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NEWS
February 20, 2008 | By Alan J. Heavens, Inquirer Real Estate Writer
Snow began falling as afternoon slid into evening. With the lights of Center City twinkling around and below her, Jane Miles stood by the vast expanse of windows that line one side of her new 27th-floor condominium in Symphony House, watching. "The snowflakes look so big up here," she said, more than a little awe in her voice. "With all the cars whizzing by in the streets below, it's like being in another world. " A world high above Philadelphia that, even a few years ago, Miles and her husband would have been very exclusive residents of. But as condo towers grow more commonplace in the city, taller, well-heeled buyers are choosing to feather their nests in the clouds - or as close as several hundred feet above street level can get them.
NEWS
January 29, 2015 | By Robert Moran and Aubrey Whelan, Inquirer Staff Writers
Part of the roof of a neighboring building fell onto a Center City clothing store Tuesday afternoon, injuring three women, authorities said. A roof parapet and adjoining bricks from a six-story building at 16th and Walnut Streets fell into the Lululemon Athletica store around 3:25 p.m., authorities said. Christine Vamvalis-Haley, 60, was browsing inside the store, which specializes in workout clothing, when she heard "a huge boom. " She turned to one of the store workers and expressed alarm at the noise, and "within seconds" the ceiling collapsed, she said.
NEWS
December 24, 2015 | By David Gambacorta, STAFF WRITER
HOWARD BAKER spent decades helping people to sort through their most private struggles, to find a path out of the darkness of depression and addiction. In a tragic twist, homicide investigators now are sifting through Baker's private life, trying to piece together the sequence of events that led to the 75-year-old psychiatrist being found dead Monday morning in a Center City hotel. Homicide Capt. James Clark said an employee at the Rodeway Inn discovered Baker's naked body - with a leather belt wrapped around his neck - on the floor, next to the bed of his fifth-floor hotel room.
NEWS
January 16, 2002
MY FIANC? AND I both live in Harrisburg but travel to Philadelphia often because we love the city. What we don't love, however, are the outrageous parking rates. When he attended monthly meetings of the Black Data Processors Association in Center City, it cost him more in parking fees to attend the meetings than it did in gas and tolls to make the 105-mile trip from Harrisburg to Philadelphia. Parking also becomes an issue when we want to visit Delilah's at the Reading Terminal for a nice Saturday lunch.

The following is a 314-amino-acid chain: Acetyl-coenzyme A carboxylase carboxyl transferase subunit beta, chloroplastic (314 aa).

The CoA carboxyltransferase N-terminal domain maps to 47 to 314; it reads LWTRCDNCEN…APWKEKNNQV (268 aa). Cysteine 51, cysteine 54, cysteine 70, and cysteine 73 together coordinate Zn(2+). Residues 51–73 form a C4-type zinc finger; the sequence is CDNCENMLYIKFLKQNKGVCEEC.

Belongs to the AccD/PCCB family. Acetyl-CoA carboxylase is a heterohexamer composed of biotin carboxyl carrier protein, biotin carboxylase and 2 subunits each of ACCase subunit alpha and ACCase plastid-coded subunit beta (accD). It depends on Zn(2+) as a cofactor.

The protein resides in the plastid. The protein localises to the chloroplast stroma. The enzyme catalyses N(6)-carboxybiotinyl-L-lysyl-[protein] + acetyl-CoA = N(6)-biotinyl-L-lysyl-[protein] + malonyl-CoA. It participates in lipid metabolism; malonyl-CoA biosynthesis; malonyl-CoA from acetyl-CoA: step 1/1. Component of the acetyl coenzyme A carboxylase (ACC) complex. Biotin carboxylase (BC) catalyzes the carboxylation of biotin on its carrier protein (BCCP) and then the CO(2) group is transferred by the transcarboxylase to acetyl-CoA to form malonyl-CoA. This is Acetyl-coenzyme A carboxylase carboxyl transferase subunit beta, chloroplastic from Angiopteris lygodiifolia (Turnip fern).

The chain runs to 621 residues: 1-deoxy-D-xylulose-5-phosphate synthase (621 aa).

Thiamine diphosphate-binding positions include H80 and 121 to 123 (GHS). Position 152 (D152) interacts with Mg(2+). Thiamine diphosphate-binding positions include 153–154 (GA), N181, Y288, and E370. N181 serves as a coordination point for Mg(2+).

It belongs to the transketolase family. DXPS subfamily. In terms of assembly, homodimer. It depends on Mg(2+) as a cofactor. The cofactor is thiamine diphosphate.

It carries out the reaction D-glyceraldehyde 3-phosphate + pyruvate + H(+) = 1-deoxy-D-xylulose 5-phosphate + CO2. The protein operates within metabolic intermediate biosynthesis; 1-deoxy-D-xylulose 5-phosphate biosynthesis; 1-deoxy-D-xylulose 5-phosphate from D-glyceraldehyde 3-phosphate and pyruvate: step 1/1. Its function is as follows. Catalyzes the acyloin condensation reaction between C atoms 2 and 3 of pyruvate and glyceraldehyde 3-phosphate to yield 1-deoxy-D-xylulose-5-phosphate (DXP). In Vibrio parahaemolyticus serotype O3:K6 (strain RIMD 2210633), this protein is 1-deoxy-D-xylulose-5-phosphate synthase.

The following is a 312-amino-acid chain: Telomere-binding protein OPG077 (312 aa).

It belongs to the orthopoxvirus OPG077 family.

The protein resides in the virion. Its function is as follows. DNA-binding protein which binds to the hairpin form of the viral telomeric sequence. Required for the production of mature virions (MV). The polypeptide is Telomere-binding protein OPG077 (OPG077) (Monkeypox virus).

NEWS
December 11, 2003
YOUR Holiday Shopping Guide was a welcome sight in the Dec. 3 Daily News. But once again, it gave short shrift to Center City, whining about parking while barely mentioning that you can get downtown by trolley, El, rail, bus, foot, bike and ferryboat. Your reporter seeking Apple's new music player stated flatly that department stores "don't sell the iPod. " Just a few pages later, good old Strawbridge's display ad was featuring just that - the new 20 gigabyte iPod, no less.
NEWS
May 21, 2010 | Inquirer Staff Report
A 22-year-old man was shot and killed early today in Center City, police said. The victim, not immediately identified, was shot in the arm about 2:15 a.m. on the 900 block of Filbert Street, police said. He was rushed to Hahnemann University Hospital, where doctors discovered the bullet had traveled into his chest, police said. He died at 4:46 a.m. Investigators are seeking a motive and a suspect. The also are reviewing surveillance videos from the area.
NEWS
February 9, 1986 | By Tom Infield, Inquirer Staff Writer
In the last decade, more than 15 1/2 million people have visited the Liberty Bell in its glass house on Philadelphia's Independence Mall. But Caroline Carol was not among them. Age 72, a native and lifelong resident of Philadelphia, Caroline Carol has never seen the Liberty Bell, considered by many the premier symbol of America's freedom. "I always wanted to," Carol said wistfully the other day. "They used to take you when you were in school, but I never remember seeing it. . . . I guess I was absent that day. " Long a resident of Mayfair in Northeast Philadelphia, she said she felt "a little embarrassed" by the omission.
NEWS
May 2, 2014 | BY VINNY VELLA, Daily News Staff Writer vellav@phillynews.com, 215-854-2513
FOR A FEW hours yesterday, the ghost of Occupy Philadelphia returned to Center City. A passionate group of activists, some of whom camped out with Occupy two years ago, took up banners, signs and flags at 15th and Market, across from the now-closed Dilworth Plaza, to celebrate the May 1 International Workers Day, a national day of protest. Some wore masks - including one gentleman in a painted Guy Fawkes getup who declined to comment - while others looked as if they had just come from work.
NEWS
March 1, 1996 | BY JIM BELEY
As I speak to fellow business managers and owners in Center City, I detect concern over recent economic reports. It seems that, in this paper and elsewhere, a picture of gloom and doom portrays the region's consumer spending. We hear reports of mall shop owners decrying lack of both traffic and spending. We see overstocked department stores slashing to their deepest discounts in modern memory. This concerns all of us in business. But many of us are just as deeply concerned that the picture is being painted with too broad a brush.
NEWS
December 27, 1997 | by Ron Avery, Daily News Staff Writer
It was the kind of day when you could roll a bowling ball down the long corridors of City Hall and not disturb a soul. It seemed like most everyone took yesterday off as an added vacation day. The infamously aggressive lawyers of Philadelphia weren't filing suits. The judges abandoned their benches. Center City parking lot attendants sat sunning themselves in half-empty lots and waitresses sat at back tables reading the newspapers. "We normally serve 80 to 100 at lunch - today we had about 15," said bartender Jim Shrader at Tony Clark's restaurant on Broad Street, which caters to executives and other upscale types.